Bakich ready for challenges at Maryland
Maryland coach Erik Bakich backs down from nothing.
He’s still relatively young at 31 and has experienced big-time baseball with programs such as Vanderbilt, Clemson and East Carolina. But along that road that has carried him to his first head-coaching job at Maryland, Bakich always had to overcome obstacles.
He spent a pair of seasons as a player at East Carolina before earning his first job as a volunteer assistant at Clemson. He didn’t have a huge role with the Tigers and eventually moved on to a program that – at the time – had experienced very little success. That program was Vanderbilt.
In just a couple of seasons, Bakich helped coach Tim Corbin completely transform Vanderbilt from a perennial SEC doormat to a conference force. With that came facilities upgrades and highly ranked recruiting classes.
Bakich spent seven seasons with the program, watching it overcome a wealth of obstacles in a conference where it is unusual for new programs to take a giant leap forward in short time.
Just as he felt about Vandy, Bakich believes Maryland’s program has a lot it can offer prospective players. He also believes the program should be a perennial player in the ACC. Sound familiar?
“I definitely seized the moment with this job. Having played and coached against them in the past, I’ve always thought this program was a sleeping giant,” Bakich said. “The main reason I jumped over to this job is I saw a lot of parallels and consistencies between the program here and Vanderbilt’s program.”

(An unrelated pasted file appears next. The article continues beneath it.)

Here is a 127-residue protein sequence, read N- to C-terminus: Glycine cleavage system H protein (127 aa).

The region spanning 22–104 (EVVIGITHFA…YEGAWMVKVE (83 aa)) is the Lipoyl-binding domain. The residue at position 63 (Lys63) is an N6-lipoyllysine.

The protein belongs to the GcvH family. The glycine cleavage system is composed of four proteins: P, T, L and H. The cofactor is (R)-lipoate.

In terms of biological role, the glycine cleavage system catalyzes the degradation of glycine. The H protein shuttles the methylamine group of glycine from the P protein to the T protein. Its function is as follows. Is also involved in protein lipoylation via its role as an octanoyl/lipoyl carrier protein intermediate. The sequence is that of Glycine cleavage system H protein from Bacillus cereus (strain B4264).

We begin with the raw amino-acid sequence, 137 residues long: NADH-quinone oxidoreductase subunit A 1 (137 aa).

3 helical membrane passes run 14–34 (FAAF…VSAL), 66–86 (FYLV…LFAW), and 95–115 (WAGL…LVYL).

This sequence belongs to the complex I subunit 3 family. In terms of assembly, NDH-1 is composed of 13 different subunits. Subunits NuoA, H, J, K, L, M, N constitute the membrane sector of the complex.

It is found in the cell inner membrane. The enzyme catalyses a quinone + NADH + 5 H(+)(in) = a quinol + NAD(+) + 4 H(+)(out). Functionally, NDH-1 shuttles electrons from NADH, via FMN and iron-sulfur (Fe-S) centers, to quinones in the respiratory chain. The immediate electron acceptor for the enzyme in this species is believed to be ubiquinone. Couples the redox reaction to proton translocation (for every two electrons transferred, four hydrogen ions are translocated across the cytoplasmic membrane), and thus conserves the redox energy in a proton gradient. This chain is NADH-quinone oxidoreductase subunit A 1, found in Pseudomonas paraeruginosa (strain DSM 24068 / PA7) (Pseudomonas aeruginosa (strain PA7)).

Vandy had experienced very little success before Corbin and Bakich arrived in the Music City. Maryland, though, takes lack of success to another level.
The Terrapins have made only three NCAA appearances, in 1965, ’70 and ’71 – all before Bakich was even born. They’ve also had only two winning seasons in the last 17 years. That was in 2002 and ’08, when the Terps finished 34-23 and 36-26 overall, respectively.
Many coaches scoffed at the idea of Bakich leaving success at Vanderbilt for Maryland. Bakich, though, thinks the Terps just need to find an identity.
“I really thought this was a situation where if you change the culture and instill a different mind-set, you can accomplish a lot,” Bakich said. “We’re going to create a hard-nosed and blue-collar brand of baseball. You figure the program will take off because you’re going to attract better players, and chances are you’re going to improve the quality and consistency in the field.”
Though Bakich is spending most of his time this summer in Tennessee, where his wife, Jesse, is expecting to give birth to the couple’s first child at any moment, he still is working hard to change the perception of his new program.
Bakich announced the Terrapins are building a new indoor hitting and pitching complex, constructing new locker rooms and also building a new outfield fence, which sits up against Maryland’s football practice fields.
Bakich made the biggest statement of the offseason by hiring Pepperdine’s Sean Kenny, considered one of the nation’s brightest pitching coaches. Kenny certainly wasn’t expected to leave Pepperdine for an ACC doormat, but he just couldn’t turn down Bakich.
“Erik sat us down and kind of laid out his vision for the program. You just can’t help but to get pumped up when you see his energy level,” Kenny said. “That’s really what got me going. My wife even looked at me after meeting with him and told me I needed to work for this guy. I think he got both of us fired up.”